Slips, falls, and crushing incidents can occur when working around a dump truck or trailer. Workers should make sure that steps are clean of mud and debris and should use stairs and handrails when accessing the truck and trailer. Crushing injuries to fingers and hands may result from opening and closing latches on tailgates or tailgate hinges. More severe crushing injuries can occur when a worker is between the dump truck or trailer and a building or other structure.

Another potential hazard is a shear-line hazard, which occurs when a large vehicle (a dump truck, combine, or something similar) operates near a ditch bank. Large vehicles can place considerable pressure on the banks of ditches and the shoulders of lanes alongside fields. If the soil on the shoulder is weak from freezing and thawing or prolonged wet weather, the weight of a dump truck or combine could result in soil collapse and a potential tipping incident. To prevent a shear-line collapse, keep your truck or combine as far back from the edge of the ditch or drop-off as the ditch or drop-off is deep.

Loading and Unloading Recommendations

Know the recommended limits of your dump truck and do not overload it. When loading your dump truck or trailer, distribute the load evenly throughout the dump bed. If you are loading a material that has poor flow, load less material than usual and distribute slightly more material to the rear of the bed. Covering the load with a tarpaulin will reduce loss during highway travel and can make unloading of grain easier. For a dumping site, choose a level surface made of concrete or compacted soil or gravel and free from overhead power lines. Prior to raising the dump bed, ensure that the tailgate is unlocked. To avoid an electrocution incident, always wait until the dump bed is completely lowered before moving the dump truck or trailer.


Before you complete any maintenance, always block the truck or trailer dump bed with an approved device such as dump-box lock bars. The following items of routine scheduled maintenance should not be neglected:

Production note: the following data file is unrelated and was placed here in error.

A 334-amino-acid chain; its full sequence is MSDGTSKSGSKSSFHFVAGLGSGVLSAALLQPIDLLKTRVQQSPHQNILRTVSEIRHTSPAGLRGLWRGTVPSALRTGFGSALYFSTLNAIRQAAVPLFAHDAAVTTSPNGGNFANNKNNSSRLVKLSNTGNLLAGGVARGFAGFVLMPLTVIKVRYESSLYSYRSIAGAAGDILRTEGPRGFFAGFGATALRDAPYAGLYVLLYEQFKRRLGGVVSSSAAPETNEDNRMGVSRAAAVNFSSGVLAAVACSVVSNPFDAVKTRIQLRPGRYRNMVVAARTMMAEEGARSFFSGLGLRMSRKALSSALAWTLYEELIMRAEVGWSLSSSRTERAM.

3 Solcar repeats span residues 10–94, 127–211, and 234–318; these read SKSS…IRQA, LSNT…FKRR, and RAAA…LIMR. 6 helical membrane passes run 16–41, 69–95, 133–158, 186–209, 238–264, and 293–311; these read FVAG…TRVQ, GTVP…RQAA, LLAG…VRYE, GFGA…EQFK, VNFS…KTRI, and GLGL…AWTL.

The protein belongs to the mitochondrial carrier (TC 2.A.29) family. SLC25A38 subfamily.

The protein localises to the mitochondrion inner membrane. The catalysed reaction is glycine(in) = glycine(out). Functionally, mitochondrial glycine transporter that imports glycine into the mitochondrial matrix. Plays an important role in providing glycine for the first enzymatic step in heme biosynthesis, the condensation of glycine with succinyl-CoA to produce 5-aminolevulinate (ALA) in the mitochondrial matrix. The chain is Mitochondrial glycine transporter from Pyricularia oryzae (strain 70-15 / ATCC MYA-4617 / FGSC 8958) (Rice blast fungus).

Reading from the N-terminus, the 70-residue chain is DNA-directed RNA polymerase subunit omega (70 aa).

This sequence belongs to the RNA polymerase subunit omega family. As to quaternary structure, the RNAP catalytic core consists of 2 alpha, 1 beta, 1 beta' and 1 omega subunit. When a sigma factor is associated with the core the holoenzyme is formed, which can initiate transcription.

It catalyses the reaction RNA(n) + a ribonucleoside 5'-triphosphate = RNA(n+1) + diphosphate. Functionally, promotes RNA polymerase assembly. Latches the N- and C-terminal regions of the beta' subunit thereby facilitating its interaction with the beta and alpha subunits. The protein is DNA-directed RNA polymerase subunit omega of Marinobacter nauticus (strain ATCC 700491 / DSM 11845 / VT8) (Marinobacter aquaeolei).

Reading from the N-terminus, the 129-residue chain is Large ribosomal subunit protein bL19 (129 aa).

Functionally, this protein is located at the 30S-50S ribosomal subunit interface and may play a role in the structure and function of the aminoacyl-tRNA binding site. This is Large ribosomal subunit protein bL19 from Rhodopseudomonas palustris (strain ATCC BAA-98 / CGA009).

• Daily tire pressure checks
  • Checks of the lights, horn, brakes, and fluid levels
  • Inspection and repair of the suspension systems
  • Lubrication of pins and bushings
  • Removal of heavy dust from hydraulic lines
  • Inspection and repair of hydraulic lift cylinders

Operator Training

Drivers of dump trucks and trailers should be trained in the following:

  • Regular maintenance and inspection of the dump truck and trailer
  • Recognition of hazardous conditions related to load distribution, unloading surfaces, fire hazard from heavy dust on hydraulic lines, and so on
  • Hand signals and safe procedures for a two-person unloading operation

Design Features

The following design features should be considered to reduce the risk of a potential incident:

  • When possible, use a bottom dump trailer to reduce the risk of raised bed hazards.
  • Install a bed liner in the dump bed to improve the flow of material when dumping.
  • Ensure that the trailer is equipped with slope-detector monitoring equipment to limit the height that the load can be lifted on uneven terrain.
  • To reduce the risk of slip-and-fall incidents, the trailer should have view windows in the sidewalls to allow workers to monitor the load.
  • To improve accessibility, use a fold-down ladder.
  • If possible, use sealed ball bearings for tailgates, which make tailgates easier to operate.
  • Choose an electric tailgate opener rather than a roller or sliding-door tailgate.
  • Choose air suspension seats rather than spring suspension seats.
  • Equip dump trucks with backup alarms.


Use the following format to cite this article:


Dump truck and trailer safety. (2014) Farm and Ranch eXtension in Safety and Health (FReSH) Community of Practice. Retrieved from http://articles.extension.org/pages/70373/dump-truck-and-trailer-safety.



Dump truck safety. (2005) University of California. Agriculture and Natural Resources. Retrieved from http://safety.ucanr.org/files/1343.pdf.

Murphy, D. & Harshman, W. (2005) Farm dump truck and trailer safety. Penn State College of Agricultural Sciences. Retrieved from https://extension.psu.edu/farm-dump-truck-and-trailer-safety.


Reviewed and Summarized by:
Linda M. Fetzer, Pennsylvania State University – lmf8@psu.ed
William C. Harshman, Pennsylvania State University (Has since retired)
Dennis J. Murphy, Pennsylvania State University (Has since retired)
Aaron M. Yoder, University of Nebraska Medical Center – aaron.yoder@unmc.edu
Robert A. Schultheis, University of Missouri – schultheisr@missouri.edu